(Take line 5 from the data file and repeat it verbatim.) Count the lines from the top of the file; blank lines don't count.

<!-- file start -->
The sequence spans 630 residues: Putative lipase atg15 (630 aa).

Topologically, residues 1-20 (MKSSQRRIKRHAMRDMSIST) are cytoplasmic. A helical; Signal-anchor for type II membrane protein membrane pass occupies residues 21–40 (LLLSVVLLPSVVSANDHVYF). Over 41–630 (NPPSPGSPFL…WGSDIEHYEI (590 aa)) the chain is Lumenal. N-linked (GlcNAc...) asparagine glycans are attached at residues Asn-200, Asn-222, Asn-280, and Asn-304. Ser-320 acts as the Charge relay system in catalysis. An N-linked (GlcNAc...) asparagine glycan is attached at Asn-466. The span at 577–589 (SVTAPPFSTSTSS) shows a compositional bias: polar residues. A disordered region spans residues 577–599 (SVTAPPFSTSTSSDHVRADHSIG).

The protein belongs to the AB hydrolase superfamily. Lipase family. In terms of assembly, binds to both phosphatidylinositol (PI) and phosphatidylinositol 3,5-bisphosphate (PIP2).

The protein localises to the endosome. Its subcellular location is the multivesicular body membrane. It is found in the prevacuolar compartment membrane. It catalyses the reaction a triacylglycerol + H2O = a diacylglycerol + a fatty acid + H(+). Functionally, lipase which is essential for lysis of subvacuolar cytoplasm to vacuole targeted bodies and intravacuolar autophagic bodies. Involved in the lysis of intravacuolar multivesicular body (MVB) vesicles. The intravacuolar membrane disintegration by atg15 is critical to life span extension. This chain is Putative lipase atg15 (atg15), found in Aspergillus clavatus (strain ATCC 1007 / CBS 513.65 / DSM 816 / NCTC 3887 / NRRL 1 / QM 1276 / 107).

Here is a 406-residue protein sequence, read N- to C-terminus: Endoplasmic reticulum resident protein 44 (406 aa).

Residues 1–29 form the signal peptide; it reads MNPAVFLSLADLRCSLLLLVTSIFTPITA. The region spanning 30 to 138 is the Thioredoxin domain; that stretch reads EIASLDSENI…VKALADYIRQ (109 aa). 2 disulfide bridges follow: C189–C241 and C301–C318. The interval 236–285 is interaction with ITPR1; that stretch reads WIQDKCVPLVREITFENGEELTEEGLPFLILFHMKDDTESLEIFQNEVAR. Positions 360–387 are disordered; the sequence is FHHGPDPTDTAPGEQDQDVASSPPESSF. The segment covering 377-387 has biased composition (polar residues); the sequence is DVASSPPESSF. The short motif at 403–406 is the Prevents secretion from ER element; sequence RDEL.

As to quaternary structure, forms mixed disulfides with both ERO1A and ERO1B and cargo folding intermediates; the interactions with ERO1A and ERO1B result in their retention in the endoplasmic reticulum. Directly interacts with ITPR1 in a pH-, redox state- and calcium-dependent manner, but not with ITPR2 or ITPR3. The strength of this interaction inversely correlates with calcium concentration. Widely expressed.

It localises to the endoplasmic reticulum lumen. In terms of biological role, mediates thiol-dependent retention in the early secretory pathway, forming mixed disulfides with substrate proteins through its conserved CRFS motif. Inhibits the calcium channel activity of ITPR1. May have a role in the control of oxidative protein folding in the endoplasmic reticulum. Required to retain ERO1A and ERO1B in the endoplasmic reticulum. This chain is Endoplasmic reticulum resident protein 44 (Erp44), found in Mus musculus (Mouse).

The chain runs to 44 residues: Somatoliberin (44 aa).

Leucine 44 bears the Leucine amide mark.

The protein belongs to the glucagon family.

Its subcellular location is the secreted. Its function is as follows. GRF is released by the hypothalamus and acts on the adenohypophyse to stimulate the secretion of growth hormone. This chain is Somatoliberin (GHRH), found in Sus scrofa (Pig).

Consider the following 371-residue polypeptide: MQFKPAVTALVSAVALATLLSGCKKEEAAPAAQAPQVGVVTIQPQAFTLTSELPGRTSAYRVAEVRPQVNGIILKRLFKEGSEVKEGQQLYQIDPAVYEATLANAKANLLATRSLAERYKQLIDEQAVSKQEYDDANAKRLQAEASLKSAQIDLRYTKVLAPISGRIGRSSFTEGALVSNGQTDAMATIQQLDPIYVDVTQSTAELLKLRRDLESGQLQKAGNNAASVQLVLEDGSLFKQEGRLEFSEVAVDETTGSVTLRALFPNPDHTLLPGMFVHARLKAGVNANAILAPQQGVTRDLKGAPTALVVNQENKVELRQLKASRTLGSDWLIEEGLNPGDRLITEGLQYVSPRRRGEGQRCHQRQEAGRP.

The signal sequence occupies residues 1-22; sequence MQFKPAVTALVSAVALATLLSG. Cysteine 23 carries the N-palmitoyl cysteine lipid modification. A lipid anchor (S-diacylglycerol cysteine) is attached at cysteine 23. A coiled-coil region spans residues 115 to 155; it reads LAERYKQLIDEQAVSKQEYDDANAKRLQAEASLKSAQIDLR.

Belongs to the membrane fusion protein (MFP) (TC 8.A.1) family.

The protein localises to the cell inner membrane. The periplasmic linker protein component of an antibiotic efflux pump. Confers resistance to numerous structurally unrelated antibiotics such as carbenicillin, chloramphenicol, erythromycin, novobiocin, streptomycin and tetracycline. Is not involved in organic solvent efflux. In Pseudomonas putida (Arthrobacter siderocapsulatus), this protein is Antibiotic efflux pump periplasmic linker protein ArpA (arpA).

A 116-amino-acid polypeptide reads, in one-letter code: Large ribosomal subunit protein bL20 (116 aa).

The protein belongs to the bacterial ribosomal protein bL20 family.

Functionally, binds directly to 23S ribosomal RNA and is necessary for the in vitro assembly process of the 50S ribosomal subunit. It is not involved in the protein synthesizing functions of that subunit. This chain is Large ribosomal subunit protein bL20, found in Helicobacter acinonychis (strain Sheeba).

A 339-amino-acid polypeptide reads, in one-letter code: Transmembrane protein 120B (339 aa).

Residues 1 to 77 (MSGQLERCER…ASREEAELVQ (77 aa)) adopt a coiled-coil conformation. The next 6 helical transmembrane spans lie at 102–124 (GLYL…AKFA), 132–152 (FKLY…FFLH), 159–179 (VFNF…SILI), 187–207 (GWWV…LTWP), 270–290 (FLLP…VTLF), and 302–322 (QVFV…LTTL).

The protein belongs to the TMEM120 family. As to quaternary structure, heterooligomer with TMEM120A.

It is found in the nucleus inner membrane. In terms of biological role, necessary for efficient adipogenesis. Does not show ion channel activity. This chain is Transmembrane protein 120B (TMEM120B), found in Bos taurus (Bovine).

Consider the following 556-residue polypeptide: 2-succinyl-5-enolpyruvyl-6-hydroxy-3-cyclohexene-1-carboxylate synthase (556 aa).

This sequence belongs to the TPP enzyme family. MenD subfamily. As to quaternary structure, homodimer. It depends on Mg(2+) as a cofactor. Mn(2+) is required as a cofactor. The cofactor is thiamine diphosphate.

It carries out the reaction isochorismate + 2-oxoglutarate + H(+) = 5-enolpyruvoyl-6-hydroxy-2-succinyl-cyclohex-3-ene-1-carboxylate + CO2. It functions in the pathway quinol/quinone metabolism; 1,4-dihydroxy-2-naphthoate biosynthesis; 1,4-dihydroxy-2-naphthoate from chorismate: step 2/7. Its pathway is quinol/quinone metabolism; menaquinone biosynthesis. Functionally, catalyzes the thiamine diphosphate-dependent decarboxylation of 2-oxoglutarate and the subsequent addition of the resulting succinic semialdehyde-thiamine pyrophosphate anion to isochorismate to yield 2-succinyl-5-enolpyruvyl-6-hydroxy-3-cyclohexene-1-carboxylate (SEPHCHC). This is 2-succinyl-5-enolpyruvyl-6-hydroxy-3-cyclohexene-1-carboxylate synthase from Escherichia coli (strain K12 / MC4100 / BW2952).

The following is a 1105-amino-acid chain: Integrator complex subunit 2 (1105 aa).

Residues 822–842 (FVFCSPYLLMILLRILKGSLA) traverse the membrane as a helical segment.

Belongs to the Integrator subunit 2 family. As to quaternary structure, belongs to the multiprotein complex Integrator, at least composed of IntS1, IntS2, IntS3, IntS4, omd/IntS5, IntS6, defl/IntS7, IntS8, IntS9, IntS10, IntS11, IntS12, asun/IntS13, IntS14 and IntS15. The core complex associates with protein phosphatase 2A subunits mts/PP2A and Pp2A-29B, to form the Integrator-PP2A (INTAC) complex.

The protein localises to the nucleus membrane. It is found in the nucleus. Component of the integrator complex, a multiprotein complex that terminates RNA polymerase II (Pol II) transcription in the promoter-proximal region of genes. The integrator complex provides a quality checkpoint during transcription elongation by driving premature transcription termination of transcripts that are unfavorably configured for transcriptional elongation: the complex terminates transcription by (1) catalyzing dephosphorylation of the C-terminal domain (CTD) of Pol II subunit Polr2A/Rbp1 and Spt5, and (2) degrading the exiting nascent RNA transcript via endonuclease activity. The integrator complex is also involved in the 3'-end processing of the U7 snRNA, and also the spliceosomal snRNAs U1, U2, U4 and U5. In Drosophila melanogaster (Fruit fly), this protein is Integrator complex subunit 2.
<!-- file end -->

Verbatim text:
Here is a 406-residue protein sequence, read N- to C-terminus: Endoplasmic reticulum resident protein 44 (406 aa).